Plasma Cutter Heat: How to Manage It

Plasma Cutter Heat: How to Manage It

Metal is hard. It takes a lot of force to bend or dent it and even more to break it. That is the reason we use it to build things that need to be sturdy and strong. When it needs cutting, we use special tools. Foremost among these is the plasma cutter. The extremely hot plasma generated by a plasma cutter quickly and easily cuts through metal.

Working with tools that can reach temperatures hot enough to cut metal brings great danger, though. So how is this heat managed?

The Reason Why Plasma Cutter Gets Hot

Plasma is the state of matter between gas and liquid. It is the substance that flames themselves consist of. In the case of a plasma cutter, the plasma is created by feeding an electric charge through a gas.

The cutter’s nozzle fires a tight jet of hydrogen, oxygen, nitrogen, or argon toward a cutting surface. As the gas flows, a current passes from the torch to the cutting surface, superheating the particles of the gas. These superheated particles begin interacting in a way that changes the nature of the gas to that of plasma.

This jet of plasma instantly reaches temperatures that can completely obliterate anything it comes in contact with. When aimed at a piece of metal, it quickly melts through, leaving behind a clean, neat cut.

Plasma Jets Heat Temperature

The temperature of these jets is around 25,000 degrees Celsius or about 40,000 Fahrenheit. To put this in perspective, a typical oxy-acetylene gas torch burns at about 3,200 degrees Celsius, making plasma torches almost ten times hotter. More terrifying still, the sun’s outer atmosphere burns at just over 3800 degrees Celsius. Plasma cutters burn at six and a half times the temperature of the sun’s outer atmosphere.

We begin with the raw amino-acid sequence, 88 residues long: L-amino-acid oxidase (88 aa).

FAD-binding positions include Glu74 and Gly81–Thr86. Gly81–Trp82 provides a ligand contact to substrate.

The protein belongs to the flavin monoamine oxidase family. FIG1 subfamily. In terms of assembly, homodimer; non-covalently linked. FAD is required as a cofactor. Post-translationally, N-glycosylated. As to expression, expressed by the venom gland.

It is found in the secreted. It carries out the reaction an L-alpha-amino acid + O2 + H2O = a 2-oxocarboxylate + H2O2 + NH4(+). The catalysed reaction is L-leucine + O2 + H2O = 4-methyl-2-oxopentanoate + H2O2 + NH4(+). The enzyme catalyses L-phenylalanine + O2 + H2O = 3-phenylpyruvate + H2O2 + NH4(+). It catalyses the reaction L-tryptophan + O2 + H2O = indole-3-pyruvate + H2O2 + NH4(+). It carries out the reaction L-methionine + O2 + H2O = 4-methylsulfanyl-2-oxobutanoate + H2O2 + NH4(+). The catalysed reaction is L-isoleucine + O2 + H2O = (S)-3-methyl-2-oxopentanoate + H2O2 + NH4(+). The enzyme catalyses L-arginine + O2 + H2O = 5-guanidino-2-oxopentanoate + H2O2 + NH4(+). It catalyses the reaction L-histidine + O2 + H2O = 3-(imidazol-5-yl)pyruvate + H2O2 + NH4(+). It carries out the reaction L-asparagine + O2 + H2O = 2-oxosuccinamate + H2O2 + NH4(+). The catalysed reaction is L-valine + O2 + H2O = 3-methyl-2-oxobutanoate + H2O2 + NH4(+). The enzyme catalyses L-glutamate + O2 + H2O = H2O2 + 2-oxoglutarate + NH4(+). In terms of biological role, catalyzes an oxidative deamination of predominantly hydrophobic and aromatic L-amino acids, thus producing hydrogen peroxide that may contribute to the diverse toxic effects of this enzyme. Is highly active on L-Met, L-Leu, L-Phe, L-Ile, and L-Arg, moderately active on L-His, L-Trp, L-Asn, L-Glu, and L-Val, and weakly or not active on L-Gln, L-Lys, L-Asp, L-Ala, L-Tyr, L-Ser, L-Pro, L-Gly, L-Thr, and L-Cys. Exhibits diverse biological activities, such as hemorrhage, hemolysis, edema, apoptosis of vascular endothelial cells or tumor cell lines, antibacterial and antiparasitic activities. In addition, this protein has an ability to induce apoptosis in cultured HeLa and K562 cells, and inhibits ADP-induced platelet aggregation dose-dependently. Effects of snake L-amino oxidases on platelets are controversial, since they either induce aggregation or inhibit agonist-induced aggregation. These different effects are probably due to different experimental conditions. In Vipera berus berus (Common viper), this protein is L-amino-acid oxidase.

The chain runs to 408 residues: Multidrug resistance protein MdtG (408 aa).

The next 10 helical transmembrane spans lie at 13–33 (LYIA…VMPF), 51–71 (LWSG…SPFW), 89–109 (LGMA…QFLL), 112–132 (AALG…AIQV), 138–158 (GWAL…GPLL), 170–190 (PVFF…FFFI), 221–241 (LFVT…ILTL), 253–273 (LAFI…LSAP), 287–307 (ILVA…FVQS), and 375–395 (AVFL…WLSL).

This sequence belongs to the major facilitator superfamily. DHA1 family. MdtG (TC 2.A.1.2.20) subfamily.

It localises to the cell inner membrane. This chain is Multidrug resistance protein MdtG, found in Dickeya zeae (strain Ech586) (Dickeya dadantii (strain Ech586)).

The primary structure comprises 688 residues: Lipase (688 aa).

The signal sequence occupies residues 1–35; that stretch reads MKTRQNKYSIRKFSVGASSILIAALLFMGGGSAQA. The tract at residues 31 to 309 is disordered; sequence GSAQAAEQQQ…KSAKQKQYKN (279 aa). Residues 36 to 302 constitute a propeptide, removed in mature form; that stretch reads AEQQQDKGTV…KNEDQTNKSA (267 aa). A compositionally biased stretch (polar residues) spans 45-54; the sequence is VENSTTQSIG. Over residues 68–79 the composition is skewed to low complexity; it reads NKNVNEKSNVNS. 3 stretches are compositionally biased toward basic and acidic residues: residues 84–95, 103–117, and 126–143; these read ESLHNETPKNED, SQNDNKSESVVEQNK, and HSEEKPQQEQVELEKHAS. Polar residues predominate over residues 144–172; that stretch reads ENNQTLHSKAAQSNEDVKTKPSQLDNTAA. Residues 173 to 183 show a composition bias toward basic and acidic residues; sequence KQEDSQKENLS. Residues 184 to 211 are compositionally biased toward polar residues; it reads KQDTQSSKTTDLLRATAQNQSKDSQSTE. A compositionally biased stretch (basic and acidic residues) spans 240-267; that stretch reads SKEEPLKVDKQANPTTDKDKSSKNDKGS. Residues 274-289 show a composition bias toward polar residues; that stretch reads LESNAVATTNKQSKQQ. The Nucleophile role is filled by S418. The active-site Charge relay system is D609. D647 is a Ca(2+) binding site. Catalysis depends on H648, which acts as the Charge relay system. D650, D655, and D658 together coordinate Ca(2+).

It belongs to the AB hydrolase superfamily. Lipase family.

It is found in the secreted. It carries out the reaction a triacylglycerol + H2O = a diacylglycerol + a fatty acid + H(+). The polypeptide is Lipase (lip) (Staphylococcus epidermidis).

Using a device that burns hotter than the sun in a confined area is ridiculous, yet very human. Creating an arc of that temperature also requires a lot of electricity, making for a very dangerous setup. This is why you should take adequate safety measures before using one.

Plasma Cutter Basic Safety Requirements

As with any workshop environment, there is a set of personal protective equipment that every plasma cutter operative must wear. This set includes:

Coveralls

A full-body, heat-resistant outfit is the best option. Long sleeves and trousers protect the limbs from potential debris and heat exposure. These should also be form-fitting, as loose clothes pose many other risks.

Boots and Gloves

Being able to correctly and safely control the torch is just as important as the gear. Safety gloves and boots – thick leather gloves are ideal as they protect the hands and allow for full dexterity of the fingers. Protective boots are also essential, as the chances are good for your feet to be beneath what you are cutting. Still, at the barest minimum, every body part must be covered while using a plasma cutter.

Welding Helmet

The plasma jet coming from a torch will be hot and bright. To protect the eyes from light, heat, and potential gas fumes, you should wear a welding helmet.

Experience